As the Hot Springs water gradually returned to the grotto, Ken and Cordula decided to open the resort for some limited public use. Due to the restricting conditions imposed by the Washington County Health Department, they decided to allow three hour private sessions to individuals or groups. This program satisfies some of the public demand from benefiting from the healing waters without increasing the requirement for additional sanitary facilities. The small income from these guests barely covers the minimum maintenance of the property as well as basic utilities. However, the existing personal loan on the property ($1.1 Million) as well as the sudden cancellation of committed project and development money by a local bank resulted in Ken’s default on loan payments. Even with a 2009 favorable MAI (Member of the Appraisal Institute) appraisal value of $7.9 Million, Ken was not able to obtain critically needed capital. Therefore, in May of 2010 he was forced to file for chapter 11 Federal bankruptcy protection for the entire Pah Tempe property. As with many major businesses, the banks and other normal lenders refused to provide desperately needed money throughout the economy. Finally, in late 2011, the Federal court changed Ken’s bankruptcy filing to chapter 7. The court appointed a Trustee who began immediately to take all of Ken’s personal property (heavy construction equipment, life stock and other removable property items), anything in order to produce enough cash to pay all of the fees and cost that the Trustee and his associated attorneys, accountants and real estate people had charged against Ken’s estate. At this point the auctions of Ken’s personal property produced over $100,000 in about three months but NONE of this money was paid to any of Ken’s creditors.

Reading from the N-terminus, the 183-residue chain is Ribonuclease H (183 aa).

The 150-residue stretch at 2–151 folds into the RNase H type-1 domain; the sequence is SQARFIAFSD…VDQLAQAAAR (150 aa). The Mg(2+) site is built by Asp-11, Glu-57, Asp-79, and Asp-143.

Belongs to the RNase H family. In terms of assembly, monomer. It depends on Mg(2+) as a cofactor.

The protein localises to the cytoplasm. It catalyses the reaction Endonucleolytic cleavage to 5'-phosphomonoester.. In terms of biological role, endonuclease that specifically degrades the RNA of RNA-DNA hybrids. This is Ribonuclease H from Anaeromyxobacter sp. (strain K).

At present the Trustee and the Washington County Water Conservancy District apparently have developed a secret plan, attempting to separate Ken’s valuable irrigation water shares ( that are part of the essential maintenance program on 217 acres of Pah Tempe property) from the land. In order to greatly depreciate the value of the Pah Tempe property, the Water District ordered and paid for a very deceitful new appraisal of the 217 acres of property. The Water District evidently required their appraiser to value the property as “dirt only”, no commercial value,no buildings and other improvements, no business history value and no water value (neither irrigation nor mineral water). The result of this appraisal was presented by the Water District’s attorneys to the Court as only $1.4 million. This appraisal was only 18% of the 2009 value of $7.9 million, which was made AFTER the worst time of the Real Estate crash. In order to attempt to correct this drastic and apparently corrupt situation, Ken has filed a lawsuit against both the Trustee and the Washington County Water Conservancy District, because:
1. The Trustee appears to be violating his fiduciary responsibilities to protect both the creditor’s assets, as well as the estate of the debtor. It appears that the Trustee, in league with the Water District, is secretly attempting to find ways to liquidate the estate, using false appraisal values , to satisfy his and the Water District’s personal interests.